Although the peninsula seemed to have been relegated to the backwaters of the war, there was still work to be done by the Germans and their Romanian allies. Airfields had to be guarded against sporadic attacks from partisan groups, and the ports along the Black Sea had to be maintained to support the troops advancing toward the Eurasian border.

The tide of battle suddenly changed when the Soviets launched their own Stalingrad offensive on November 19, 1942. Within months, the mighty Sixth Army of Field Marshal Friedrich Paulus was destroyed, sacrificed by Hitler in a futile attempt to hold the city. South of Stalingrad, three Soviet fronts (army groups) battered the First Panzer Army and the Seventeenth Army that comprised Field Marshal Ewald von Kleist’s Heeresgruppe A (Army Group A), which had been advancing on the Caucasian oil fields at Grozny and Baku.

Soviets Push Back Nazi Forces Toward Black Sea

While the Battle of Stalingrad was in full swing, Heeresgruppe A fought for its life. The Soviets gradually pushed von Kleist’s two armies back toward the Black Sea and the Sea of Azov, threatening to cut off the Heeresgruppe by advancing on Rostov. Von Manstein, now in command of Heeresgruppe Don, later renamed Heeresgruppe Süd (South), put up a desperate fight to keep the city from falling into Soviet hands.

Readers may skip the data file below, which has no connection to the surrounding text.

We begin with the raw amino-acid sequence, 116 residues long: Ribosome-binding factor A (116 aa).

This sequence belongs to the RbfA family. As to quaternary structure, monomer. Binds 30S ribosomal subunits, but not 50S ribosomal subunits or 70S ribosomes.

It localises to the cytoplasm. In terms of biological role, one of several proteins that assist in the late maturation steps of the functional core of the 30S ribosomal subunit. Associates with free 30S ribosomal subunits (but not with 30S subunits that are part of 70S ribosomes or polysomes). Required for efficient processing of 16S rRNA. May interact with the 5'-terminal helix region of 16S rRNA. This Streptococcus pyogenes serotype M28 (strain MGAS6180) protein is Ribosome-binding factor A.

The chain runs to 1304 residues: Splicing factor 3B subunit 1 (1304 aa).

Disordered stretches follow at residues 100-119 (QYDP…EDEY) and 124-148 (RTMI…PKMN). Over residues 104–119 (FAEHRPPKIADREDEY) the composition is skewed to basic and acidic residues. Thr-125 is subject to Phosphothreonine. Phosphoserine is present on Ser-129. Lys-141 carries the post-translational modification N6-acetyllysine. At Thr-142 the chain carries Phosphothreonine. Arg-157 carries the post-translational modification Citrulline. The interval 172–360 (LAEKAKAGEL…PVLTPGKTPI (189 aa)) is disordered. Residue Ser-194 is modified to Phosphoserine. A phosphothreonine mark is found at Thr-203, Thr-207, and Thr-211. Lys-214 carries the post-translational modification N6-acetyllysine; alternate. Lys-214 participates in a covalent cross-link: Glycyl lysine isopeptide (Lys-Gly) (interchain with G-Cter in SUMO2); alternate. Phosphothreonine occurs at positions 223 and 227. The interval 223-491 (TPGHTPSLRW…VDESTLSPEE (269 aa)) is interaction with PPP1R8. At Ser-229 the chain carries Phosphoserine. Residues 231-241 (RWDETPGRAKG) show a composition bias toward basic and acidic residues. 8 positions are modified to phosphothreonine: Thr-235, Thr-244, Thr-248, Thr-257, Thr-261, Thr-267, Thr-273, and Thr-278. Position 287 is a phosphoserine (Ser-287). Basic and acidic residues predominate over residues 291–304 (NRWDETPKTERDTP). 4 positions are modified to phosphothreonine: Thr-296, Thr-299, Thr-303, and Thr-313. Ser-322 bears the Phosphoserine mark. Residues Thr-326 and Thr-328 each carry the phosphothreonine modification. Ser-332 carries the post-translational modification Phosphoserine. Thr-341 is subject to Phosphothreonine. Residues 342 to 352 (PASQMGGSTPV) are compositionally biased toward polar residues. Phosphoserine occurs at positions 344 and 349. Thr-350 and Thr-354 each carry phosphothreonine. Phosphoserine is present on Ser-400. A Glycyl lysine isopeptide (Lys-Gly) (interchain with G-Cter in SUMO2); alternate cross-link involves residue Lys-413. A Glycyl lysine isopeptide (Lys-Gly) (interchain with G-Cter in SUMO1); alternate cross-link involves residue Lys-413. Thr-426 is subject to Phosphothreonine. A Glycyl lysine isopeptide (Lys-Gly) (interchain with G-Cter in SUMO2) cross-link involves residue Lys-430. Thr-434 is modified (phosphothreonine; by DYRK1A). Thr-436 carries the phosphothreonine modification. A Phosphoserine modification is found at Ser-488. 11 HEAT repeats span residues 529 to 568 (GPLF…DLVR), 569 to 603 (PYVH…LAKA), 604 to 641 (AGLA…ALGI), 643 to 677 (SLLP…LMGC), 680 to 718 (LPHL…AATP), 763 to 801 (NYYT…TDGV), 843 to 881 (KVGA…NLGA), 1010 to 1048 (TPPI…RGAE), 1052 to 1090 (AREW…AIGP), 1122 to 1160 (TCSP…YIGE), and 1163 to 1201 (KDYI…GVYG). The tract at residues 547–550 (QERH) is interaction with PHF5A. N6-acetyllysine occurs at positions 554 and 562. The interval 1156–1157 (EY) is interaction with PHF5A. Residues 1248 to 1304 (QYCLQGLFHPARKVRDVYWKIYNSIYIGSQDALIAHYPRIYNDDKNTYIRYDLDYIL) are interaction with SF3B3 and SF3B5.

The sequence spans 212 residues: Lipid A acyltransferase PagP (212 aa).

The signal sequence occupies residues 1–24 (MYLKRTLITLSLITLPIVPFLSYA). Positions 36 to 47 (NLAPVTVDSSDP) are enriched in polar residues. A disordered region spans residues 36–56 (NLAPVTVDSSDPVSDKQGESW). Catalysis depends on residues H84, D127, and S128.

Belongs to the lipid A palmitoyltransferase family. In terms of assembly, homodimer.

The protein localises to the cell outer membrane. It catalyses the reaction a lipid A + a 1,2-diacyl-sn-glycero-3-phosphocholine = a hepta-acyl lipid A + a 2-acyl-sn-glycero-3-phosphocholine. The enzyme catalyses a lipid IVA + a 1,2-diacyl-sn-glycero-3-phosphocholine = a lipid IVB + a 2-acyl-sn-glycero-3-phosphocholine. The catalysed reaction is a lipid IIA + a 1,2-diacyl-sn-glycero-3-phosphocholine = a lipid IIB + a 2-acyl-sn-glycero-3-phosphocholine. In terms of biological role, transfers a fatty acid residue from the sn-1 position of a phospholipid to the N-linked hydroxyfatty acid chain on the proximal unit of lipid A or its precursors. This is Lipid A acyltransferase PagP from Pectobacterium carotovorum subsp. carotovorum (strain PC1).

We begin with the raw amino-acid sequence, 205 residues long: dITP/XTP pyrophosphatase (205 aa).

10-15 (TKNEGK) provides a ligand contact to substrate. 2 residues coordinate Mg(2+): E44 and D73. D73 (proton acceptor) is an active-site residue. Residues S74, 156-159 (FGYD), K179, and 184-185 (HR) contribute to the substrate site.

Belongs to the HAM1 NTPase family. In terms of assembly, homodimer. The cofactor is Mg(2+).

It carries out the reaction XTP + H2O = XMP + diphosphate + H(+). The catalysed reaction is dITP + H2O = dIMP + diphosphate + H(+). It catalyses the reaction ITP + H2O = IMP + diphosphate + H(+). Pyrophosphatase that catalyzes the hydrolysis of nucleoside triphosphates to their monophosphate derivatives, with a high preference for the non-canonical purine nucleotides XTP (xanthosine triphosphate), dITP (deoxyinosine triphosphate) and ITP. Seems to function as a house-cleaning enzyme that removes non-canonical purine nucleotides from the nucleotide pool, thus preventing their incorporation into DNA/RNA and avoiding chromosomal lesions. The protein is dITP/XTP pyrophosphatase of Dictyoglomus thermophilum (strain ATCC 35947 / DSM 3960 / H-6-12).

General Eberhard von Mackensen’s First Panzer Army managed to fight its way north and was able to escape through the narrow corridor still under German control. It was a different story for Col. Gen. Richard Ruoff’s Seventeenth Army. Both von Manstein and von Kleist argued for the evacuation, by sea if necessary, of all of the forces of Heeresgruppe A, but Hitler refused to give up the bridgehead that the Seventeenth Army occupied on the Taman Peninsula.